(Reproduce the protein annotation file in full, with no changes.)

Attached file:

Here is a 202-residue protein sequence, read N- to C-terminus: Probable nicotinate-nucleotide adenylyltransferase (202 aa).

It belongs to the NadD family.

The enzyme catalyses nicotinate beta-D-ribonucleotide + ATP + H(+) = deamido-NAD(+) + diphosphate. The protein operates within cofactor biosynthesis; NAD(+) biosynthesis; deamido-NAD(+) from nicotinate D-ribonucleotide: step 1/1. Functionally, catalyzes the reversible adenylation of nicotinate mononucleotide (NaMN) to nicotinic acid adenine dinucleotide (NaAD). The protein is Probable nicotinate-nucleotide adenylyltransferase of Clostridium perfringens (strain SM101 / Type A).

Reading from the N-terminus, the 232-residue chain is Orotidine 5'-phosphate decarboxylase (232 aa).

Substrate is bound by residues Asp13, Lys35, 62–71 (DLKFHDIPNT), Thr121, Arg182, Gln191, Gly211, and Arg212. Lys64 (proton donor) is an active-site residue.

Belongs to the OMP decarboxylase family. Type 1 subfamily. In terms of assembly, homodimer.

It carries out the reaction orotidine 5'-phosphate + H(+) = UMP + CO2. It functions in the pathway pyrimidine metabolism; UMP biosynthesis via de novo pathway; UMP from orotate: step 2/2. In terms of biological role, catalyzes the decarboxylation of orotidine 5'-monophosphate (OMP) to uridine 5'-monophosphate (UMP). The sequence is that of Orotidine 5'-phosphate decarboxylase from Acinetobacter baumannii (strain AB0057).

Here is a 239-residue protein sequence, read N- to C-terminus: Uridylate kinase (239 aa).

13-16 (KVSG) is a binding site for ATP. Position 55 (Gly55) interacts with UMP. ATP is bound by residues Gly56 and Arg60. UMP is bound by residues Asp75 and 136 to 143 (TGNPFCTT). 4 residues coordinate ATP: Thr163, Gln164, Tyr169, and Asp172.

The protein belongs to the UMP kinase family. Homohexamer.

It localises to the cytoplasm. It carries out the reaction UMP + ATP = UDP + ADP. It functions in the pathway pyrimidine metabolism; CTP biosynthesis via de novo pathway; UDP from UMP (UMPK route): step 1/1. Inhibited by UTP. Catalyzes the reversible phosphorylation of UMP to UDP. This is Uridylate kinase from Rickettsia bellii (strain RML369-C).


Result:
Here is a 202-residue protein sequence, read N- to C-terminus: Probable nicotinate-nucleotide adenylyltransferase (202 aa).

It belongs to the NadD family.

The enzyme catalyses nicotinate beta-D-ribonucleotide + ATP + H(+) = deamido-NAD(+) + diphosphate. The protein operates within cofactor biosynthesis; NAD(+) biosynthesis; deamido-NAD(+) from nicotinate D-ribonucleotide: step 1/1. Functionally, catalyzes the reversible adenylation of nicotinate mononucleotide (NaMN) to nicotinic acid adenine dinucleotide (NaAD). The protein is Probable nicotinate-nucleotide adenylyltransferase of Clostridium perfringens (strain SM101 / Type A).

Reading from the N-terminus, the 232-residue chain is Orotidine 5'-phosphate decarboxylase (232 aa).

Substrate is bound by residues Asp13, Lys35, 62–71 (DLKFHDIPNT), Thr121, Arg182, Gln191, Gly211, and Arg212. Lys64 (proton donor) is an active-site residue.

Belongs to the OMP decarboxylase family. Type 1 subfamily. In terms of assembly, homodimer.

It carries out the reaction orotidine 5'-phosphate + H(+) = UMP + CO2. It functions in the pathway pyrimidine metabolism; UMP biosynthesis via de novo pathway; UMP from orotate: step 2/2. In terms of biological role, catalyzes the decarboxylation of orotidine 5'-monophosphate (OMP) to uridine 5'-monophosphate (UMP). The sequence is that of Orotidine 5'-phosphate decarboxylase from Acinetobacter baumannii (strain AB0057).

Here is a 239-residue protein sequence, read N- to C-terminus: Uridylate kinase (239 aa).

13-16 (KVSG) is a binding site for ATP. Position 55 (Gly55) interacts with UMP. ATP is bound by residues Gly56 and Arg60. UMP is bound by residues Asp75 and 136 to 143 (TGNPFCTT). 4 residues coordinate ATP: Thr163, Gln164, Tyr169, and Asp172.

The protein belongs to the UMP kinase family. Homohexamer.

It localises to the cytoplasm. It carries out the reaction UMP + ATP = UDP + ADP. It functions in the pathway pyrimidine metabolism; CTP biosynthesis via de novo pathway; UDP from UMP (UMPK route): step 1/1. Inhibited by UTP. Catalyzes the reversible phosphorylation of UMP to UDP. This is Uridylate kinase from Rickettsia bellii (strain RML369-C).